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GPRS lacks
good non-
linearity

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Agenda

 GPRS basics

 Practical GPRS attacks

 Mitigation measures

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Not securing mobile data would be negligent
GPRS is here Mobile data traffic* [TB/month]
to stay

A B
Securing GPRS Short term mitigation: Mid/long term need:
requires actions Application must Networks must
from networks and protect themselves upgrade encryption
application authors

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*Source: Cisco Visual Networking Index: Global Mobile Data Traffic Forecast Update (February 1, 2011)
A Mobile applications should start using internet-
grade encryption Well encrypted* Not encrypted
Example – iPhone
applications GPRS / Internet

 Some mobile
Mail
application and
most mobile web
Most critical sites send data
applications
unencrypted over
GPRS

SMS
20% of tested
messaging apps  SSL, proudly used
on the internet
since 1994, could
Many mobile
web sites easily protect all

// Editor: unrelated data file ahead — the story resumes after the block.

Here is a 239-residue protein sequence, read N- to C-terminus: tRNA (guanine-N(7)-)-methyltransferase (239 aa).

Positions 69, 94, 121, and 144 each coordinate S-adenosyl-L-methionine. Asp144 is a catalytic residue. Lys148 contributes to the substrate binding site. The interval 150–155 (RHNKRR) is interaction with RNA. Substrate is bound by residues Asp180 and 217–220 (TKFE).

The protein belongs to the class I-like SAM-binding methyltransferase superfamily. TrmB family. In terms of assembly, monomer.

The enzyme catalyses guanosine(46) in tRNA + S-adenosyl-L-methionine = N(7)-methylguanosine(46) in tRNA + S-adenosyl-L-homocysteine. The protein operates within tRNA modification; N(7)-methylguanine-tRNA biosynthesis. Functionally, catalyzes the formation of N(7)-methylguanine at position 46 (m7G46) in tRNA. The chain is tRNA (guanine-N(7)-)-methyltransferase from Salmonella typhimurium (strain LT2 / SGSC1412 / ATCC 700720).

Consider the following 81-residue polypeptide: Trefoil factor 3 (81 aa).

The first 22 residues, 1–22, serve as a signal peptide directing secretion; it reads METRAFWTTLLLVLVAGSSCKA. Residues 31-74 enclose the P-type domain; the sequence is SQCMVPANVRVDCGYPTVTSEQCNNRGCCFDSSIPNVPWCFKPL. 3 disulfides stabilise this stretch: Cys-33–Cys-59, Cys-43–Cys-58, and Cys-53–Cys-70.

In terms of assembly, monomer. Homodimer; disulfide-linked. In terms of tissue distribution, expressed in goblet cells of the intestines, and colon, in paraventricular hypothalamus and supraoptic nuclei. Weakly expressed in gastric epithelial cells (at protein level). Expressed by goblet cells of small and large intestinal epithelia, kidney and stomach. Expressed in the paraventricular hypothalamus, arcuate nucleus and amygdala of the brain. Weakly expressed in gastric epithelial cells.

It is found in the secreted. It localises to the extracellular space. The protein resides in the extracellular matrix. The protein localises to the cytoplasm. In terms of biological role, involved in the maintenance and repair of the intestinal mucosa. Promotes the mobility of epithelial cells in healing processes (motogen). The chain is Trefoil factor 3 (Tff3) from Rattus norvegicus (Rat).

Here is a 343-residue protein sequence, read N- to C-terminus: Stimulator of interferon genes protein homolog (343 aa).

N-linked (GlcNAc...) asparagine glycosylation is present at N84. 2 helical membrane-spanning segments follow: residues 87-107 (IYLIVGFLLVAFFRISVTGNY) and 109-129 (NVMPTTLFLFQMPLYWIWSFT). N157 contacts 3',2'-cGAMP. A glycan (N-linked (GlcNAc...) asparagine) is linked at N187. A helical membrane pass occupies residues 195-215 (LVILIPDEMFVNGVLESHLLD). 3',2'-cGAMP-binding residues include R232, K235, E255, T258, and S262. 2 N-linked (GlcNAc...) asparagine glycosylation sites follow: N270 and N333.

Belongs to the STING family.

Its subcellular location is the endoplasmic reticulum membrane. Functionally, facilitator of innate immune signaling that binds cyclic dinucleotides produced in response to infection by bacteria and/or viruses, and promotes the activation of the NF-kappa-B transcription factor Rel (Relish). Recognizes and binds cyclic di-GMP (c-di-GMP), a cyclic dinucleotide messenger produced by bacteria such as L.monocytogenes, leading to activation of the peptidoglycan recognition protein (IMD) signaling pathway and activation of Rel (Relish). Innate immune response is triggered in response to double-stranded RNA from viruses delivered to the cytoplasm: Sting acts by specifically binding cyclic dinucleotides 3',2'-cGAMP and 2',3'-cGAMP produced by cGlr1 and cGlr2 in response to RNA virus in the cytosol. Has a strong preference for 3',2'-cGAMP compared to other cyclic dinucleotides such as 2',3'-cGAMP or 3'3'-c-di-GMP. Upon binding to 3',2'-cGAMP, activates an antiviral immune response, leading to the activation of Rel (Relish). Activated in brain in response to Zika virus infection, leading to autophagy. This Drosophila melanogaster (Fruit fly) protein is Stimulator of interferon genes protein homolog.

this data

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*Some iOS versions use vulnerable SSL implementations that can be abused in a fake base station attack
B GPRS network wish list – Continuous
improvements
Immediately – Mid term – Long term – Mobile data finally
Switch on Add mutual Upgrade to USIM + secure against todays
encryption authentication 128bit GEA/4 threats

1. Deploy Java applet Network


to SIM card operator

2. Execute mutual
authentication from
Java Applet before
generating GPRS key

3. Use GEA/3 to
secure connection

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GPRS currently is a risk to mobile societies

Lots of thanks Risk: The level of protection widely differs


to Mate Soos, among networks but is typically outdated.
Dieter Spaar,
Harald Welte, Mitigation: Protect applications through SSL
Sylvain Munaut and start demanding better protection from
and Dexter your operator

Osmocom GPRS sniffing tutorial:


srlabs.de/gprs

Questions?
Karsten Nohl, nohl@srlabs.de
Luca Melette, luca@srlabs.de